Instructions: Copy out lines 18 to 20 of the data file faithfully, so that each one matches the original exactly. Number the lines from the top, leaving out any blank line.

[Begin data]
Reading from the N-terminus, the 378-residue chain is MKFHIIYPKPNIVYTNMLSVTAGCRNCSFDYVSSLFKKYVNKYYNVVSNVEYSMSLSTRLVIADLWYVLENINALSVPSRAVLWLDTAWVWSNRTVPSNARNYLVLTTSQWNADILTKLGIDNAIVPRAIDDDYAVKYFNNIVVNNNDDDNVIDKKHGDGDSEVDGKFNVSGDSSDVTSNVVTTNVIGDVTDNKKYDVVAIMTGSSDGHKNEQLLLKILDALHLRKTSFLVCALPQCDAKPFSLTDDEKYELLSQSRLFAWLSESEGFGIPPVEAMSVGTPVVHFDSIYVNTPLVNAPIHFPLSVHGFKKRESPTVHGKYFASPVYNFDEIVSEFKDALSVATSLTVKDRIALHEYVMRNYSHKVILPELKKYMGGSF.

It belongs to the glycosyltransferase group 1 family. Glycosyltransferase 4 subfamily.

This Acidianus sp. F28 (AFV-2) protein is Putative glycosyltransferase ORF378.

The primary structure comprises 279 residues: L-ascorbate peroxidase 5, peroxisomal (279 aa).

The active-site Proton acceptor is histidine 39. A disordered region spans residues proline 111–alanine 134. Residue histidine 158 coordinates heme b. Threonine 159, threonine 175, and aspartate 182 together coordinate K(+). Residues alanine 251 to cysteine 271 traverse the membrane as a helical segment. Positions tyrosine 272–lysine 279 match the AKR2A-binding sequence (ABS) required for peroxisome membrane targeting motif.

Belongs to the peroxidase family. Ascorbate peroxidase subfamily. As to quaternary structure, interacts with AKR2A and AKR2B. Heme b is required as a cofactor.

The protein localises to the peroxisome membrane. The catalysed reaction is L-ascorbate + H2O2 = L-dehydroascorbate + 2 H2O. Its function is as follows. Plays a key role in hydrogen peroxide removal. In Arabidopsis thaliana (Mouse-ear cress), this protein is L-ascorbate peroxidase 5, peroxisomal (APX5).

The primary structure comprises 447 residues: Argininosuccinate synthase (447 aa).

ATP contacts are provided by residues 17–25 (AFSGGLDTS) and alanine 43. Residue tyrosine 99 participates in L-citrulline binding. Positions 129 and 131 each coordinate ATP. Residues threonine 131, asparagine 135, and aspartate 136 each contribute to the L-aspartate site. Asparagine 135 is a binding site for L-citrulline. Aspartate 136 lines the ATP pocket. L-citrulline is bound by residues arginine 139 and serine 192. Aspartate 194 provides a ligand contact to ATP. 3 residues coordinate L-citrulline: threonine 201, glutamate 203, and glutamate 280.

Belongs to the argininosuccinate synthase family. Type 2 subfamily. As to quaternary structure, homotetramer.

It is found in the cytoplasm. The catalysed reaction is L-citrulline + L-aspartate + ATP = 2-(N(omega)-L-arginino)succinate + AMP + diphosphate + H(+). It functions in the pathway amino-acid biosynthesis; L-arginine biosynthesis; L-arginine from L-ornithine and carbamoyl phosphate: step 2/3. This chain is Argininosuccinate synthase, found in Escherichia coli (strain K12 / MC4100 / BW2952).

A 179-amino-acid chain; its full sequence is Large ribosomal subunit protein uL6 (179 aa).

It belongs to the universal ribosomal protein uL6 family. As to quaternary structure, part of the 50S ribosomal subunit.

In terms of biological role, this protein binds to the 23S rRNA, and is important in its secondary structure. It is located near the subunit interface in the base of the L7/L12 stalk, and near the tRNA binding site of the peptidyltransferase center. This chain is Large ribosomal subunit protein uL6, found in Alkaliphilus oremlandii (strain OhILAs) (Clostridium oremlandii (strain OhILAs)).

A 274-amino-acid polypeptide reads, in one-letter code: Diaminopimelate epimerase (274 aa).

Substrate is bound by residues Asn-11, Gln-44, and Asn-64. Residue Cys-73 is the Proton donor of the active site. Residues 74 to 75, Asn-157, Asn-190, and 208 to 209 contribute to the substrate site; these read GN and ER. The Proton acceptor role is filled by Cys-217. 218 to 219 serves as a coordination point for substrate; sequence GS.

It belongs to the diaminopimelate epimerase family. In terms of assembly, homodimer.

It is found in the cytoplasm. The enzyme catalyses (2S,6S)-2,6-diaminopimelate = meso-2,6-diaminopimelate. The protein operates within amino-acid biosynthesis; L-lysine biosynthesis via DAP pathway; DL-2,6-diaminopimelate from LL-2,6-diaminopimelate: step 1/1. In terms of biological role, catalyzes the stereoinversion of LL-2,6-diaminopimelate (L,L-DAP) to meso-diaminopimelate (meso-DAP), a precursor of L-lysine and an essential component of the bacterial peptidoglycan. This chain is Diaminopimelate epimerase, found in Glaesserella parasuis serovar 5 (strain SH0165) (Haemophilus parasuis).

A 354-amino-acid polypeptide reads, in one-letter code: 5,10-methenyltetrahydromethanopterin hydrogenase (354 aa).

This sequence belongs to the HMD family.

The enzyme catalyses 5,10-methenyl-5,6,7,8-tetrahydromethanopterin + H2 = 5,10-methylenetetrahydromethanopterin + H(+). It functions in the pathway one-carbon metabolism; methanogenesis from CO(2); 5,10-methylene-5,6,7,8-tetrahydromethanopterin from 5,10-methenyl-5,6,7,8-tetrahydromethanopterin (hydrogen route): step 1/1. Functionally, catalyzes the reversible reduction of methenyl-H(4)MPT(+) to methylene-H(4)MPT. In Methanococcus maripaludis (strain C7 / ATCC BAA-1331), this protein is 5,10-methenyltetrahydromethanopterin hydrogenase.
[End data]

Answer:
It is found in the cytoplasm. The enzyme catalyses (2S,6S)-2,6-diaminopimelate = meso-2,6-diaminopimelate. The protein operates within amino-acid biosynthesis; L-lysine biosynthesis via DAP pathway; DL-2,6-diaminopimelate from LL-2,6-diaminopimelate: step 1/1. In terms of biological role, catalyzes the stereoinversion of LL-2,6-diaminopimelate (L,L-DAP) to meso-diaminopimelate (meso-DAP), a precursor of L-lysine and an essential component of the bacterial peptidoglycan. This chain is Diaminopimelate epimerase, found in Glaesserella parasuis serovar 5 (strain SH0165) (Haemophilus parasuis).

A 354-amino-acid polypeptide reads, in one-letter code: 5,10-methenyltetrahydromethanopterin hydrogenase (354 aa).

This sequence belongs to the HMD family.